» Student Highs Can Lead to Tragic Woes with Addiction's Hook Just One Fateful Step Away

» From an Early Age, Shereen Khatapoush Saw the Horrors of Substance Abuse

» As a Parent Herself, Prosecutor Von Nguyen Brings Empathy to Job in Juvenile Justice

Day Seven:

» Law Enforcement Fights Battle Against Prescription Drug Abuse from Outside and Inside

» Sheriff Bill Brown a Strong Supporter of Re-Entry, Drug Abuse Treatment Efforts

» Speaking from Experience, Zona Seca's Kevin Smith Keeps Drug Abusers on Road to Recovery

Day Eight:

» Prescription Drug System Is Rife with Loopholes, Fraud and Lack of Oversight

» For Clinical Psychologist Neil Rocklin, Addiction Education Can't Begin Soon Enough

Day Nine:

» Drug Abuse Treatment Programs, Expertise Are Plentiful on South Coast

» Dr. David Agnew Sees Pain as Pathway to Abuse But Cautions Against Overreaction

Day Ten:

» Awareness, Disposal Key Elements to Reversing Tide of Prescription Drug Abuse

» Dr. Joe Blum Keeps Focus on His Veteran Patients Despite Health-Care System's Restraints

Day Eleven:

» Operation Medicine Cabinet Gets the Drop on Prescription Drug Disposal

» Lacey Johnson Gives UCSB Students an Education in Dealing with Drug Abuse and Addiction

Day Twelve:

» Santa Barbara County Officials Look for Solutions in Battle Against Prescription Drug Abuse

» Noozhawk Journalists Recount Lessons Learned from Prescription Drug Abuse Series

» Annenberg Fellowships Take a Diverse Approach to Community Health Journalism

» Dr. Nancy Leffert Champions Antioch University's Role in Fight Against Substance Abuse

» Professionals Working in Addiction Field Often Share Roots at Antioch University Santa Barbara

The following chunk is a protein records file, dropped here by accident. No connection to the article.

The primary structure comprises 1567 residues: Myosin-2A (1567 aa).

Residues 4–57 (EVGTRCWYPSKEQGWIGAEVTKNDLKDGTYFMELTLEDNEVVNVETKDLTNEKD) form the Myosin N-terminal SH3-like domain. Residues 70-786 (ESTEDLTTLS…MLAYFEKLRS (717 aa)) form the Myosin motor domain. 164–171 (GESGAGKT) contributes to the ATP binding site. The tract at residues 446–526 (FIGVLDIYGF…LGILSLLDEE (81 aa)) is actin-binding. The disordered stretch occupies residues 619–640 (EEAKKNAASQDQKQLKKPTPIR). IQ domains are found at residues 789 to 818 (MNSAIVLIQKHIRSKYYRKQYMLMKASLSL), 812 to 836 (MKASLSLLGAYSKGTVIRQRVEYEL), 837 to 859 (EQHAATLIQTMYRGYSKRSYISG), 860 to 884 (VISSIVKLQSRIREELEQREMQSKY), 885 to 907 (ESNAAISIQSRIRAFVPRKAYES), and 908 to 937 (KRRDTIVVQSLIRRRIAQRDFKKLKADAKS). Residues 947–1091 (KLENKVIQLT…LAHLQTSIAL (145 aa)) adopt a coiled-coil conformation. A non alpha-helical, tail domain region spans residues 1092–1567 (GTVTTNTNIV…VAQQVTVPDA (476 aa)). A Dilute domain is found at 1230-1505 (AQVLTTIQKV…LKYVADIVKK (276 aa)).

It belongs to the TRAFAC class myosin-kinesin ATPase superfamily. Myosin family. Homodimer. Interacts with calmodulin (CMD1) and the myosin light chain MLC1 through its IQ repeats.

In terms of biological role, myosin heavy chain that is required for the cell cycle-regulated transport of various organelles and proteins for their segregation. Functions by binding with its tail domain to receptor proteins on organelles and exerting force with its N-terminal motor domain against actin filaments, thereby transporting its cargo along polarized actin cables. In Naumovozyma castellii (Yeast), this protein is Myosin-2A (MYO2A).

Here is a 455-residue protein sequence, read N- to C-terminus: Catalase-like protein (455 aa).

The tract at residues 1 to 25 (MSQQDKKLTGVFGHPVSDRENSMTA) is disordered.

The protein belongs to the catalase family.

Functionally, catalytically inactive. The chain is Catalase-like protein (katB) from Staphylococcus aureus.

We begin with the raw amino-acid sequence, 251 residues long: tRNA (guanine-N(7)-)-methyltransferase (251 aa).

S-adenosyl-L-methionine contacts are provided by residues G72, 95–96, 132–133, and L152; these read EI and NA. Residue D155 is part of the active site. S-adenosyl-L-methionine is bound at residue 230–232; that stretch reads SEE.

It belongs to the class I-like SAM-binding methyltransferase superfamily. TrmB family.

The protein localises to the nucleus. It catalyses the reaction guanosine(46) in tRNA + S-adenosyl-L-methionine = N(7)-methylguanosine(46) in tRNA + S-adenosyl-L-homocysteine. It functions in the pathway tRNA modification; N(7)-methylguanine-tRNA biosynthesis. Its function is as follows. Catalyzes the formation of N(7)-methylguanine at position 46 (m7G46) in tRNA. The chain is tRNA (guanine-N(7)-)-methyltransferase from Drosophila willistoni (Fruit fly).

Convincing pharmaceutical companies to accept return of unused drugs is among initiatives agencies are pursuing
Monday, October 17, 2011

Leslie Robinson, like other officials at the Santa Barbara County Public Works Department, has her eyes on San Francisco.

That’s because San Francisco recently struck a deal with pharmaceutical companies to create more places to drop off expired or unwanted prescription medications. Robinson and others would like to see a shift toward collections at pharmacies, which the program specialist says would be more convenient for the public.

Because of San Francisco’s pilot program, residents can now dispose of their medicines — for free — at 16 pharmacies and five police stations in the city. All medications are accepted at the police stations, and the pharmacies will accept everything but controlled substances.

Locally, the Sheriff’s Department and the county Public Works Department’s Resource Recovery and Waste Management Division have been providing people a place to dump their unused drugs through the successful Operation Medicine Cabinet program.

Officials say expanding the take-back effort could be key to preventing more abuse. Seven out of 10 people who abuse prescription painkillers reported getting them from friends or relatives, according to the 2009 National Survey on Drug Use & Health.

San Francisco got the attention of the pharmaceutical industry, and smaller municipalities are taking note.

“We’re going to watch that and see how it goes,” Robinson said.

Many pharmacies currently accept the return of noncontrolled medications, but consumers must pay three or four dollars for an envelope to mail them in.

“It’s not anything that’s widely practiced in this area,” Robinson said.

That became clear last week as sheriff’s Deputy Desiree Thorne emptied out one of the drop boxes outside Sheriff’s Department headquarters at 4436 Calle Real. Over a two-day period, nearly 40 pounds of medication had been dropped off at the location.